Group OK’s new ‘Fly Quiet’ program at O’Hare airport
by CYRYL JAKUBOWSKI
The O’Hare Noise Compatibility Commission approved a new 12-week “Fly Quiet” nighttime runway rotation program on Aug. 17 that still needs to be approved by the city and the FAA before residents can get some more permanent jet noise relief.
The new plan, which was proposed by the group’s Fly Quiet Committee, will feature six runway configurations that will alternate weekly from the north airfield to the south airfield and air traffic flow from east to west to balance nighttime noise and avoid consecutive impact to communities near the airport, a press release said.
FOR EXAMPLE, in one 12-week schedule, for weeks 1 and 7, it is recommended that flights depart northwest towards Schaumburg and Roselle and arrive from the east, weeks 2 and 8 depart southeast towards Chicago, Norridge and Harwood Heights and arrive from the west, and weeks 3 and 9 depart north towards Des Plaines and arrive from the southwest.
For weeks 4 and 10 the plan is to depart southwest towards Bensenville and Addison and arrive from the east, weeks 5 and 11 depart northeast toward Park Ridge and Niles and arrive from the west and weeks 6 and 12 depart south towards North Lake and Elmhurst and arrive from the northeast. There are also secondary configurations to account for weather.
“Fly Quiet” is a voluntary nighttime noise abatement program at the airport that is in effect from 10 p.m. to 7 a.m. The commission formed an ad hoc Fly Quiet Committee in 2015 whose purpose was to review, modify and make recommendations regarding nighttime noise procedures at the O’Hare International Airport.
“THE FLY QUIET Committee has been meeting and developing this plan for the past 7 years and voted to advance the plan in June,” said ONCC chairman Joseph Annunzio. “I am very proud of the work the committee has done in a collaborative and cooperative spirit. The goal of the program was to achieve balance and fairness for the residents around O’Hare – I believe the committee has accomplished that with this plan.”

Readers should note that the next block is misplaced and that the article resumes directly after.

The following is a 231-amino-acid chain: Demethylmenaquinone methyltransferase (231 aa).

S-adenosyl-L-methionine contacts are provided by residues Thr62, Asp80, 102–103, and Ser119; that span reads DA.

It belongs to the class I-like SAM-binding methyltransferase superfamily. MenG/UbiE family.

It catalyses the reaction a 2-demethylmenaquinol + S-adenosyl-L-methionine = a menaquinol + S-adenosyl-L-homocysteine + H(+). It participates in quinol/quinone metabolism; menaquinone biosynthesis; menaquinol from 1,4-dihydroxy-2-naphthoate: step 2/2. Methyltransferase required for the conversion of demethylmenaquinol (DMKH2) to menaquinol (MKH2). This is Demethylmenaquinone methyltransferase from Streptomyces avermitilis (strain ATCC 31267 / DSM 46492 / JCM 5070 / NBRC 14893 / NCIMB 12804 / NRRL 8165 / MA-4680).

The original 1997 “Fly Quiet” program has become obsolete due to the O’Hare Modernization Program, which reconfigured the airfield by deactivating runways, adding new parallel runways and extending existing runways, the news release said.
Several “Fly Quiet” test configurations have been performed in 2016 and 2017, and an interim program has been in place from November of 2019 to May of 2020, and September of 2020 through January of 2021.
Going forward, the Chicago Department of Aviation will assemble the proposal for review and approval by the Federal Aviation Administration, the news release said.
“On behalf of CDA, we are ready to work with the FAA as it conducts its regulatory review of this new ‘Fly Quiet’ program,” said city aviation department commissioner Jamie Rhee. “For decades, the ONCC has served as a model for airports worldwide to be good neighbors and engage with their surrounding communities, and we look forward to continuing that work in the years ahead.”
The press release said that the Fly Quiet committee’s recommendations are that outreach materials be provided to the FAA, airlines, and communities about program changes; regular updates including a dedicated Web site, schedules, and construction alternatives; that the Chicago Department of Aviation seek funding for sound insulation to mitigate noise to impacted residents and students; and that the ONCC, CDA, and FAA meet regularly to discuss program accomplishments, issues, and potential enhancements, and to participate in annual audits conducted by committee.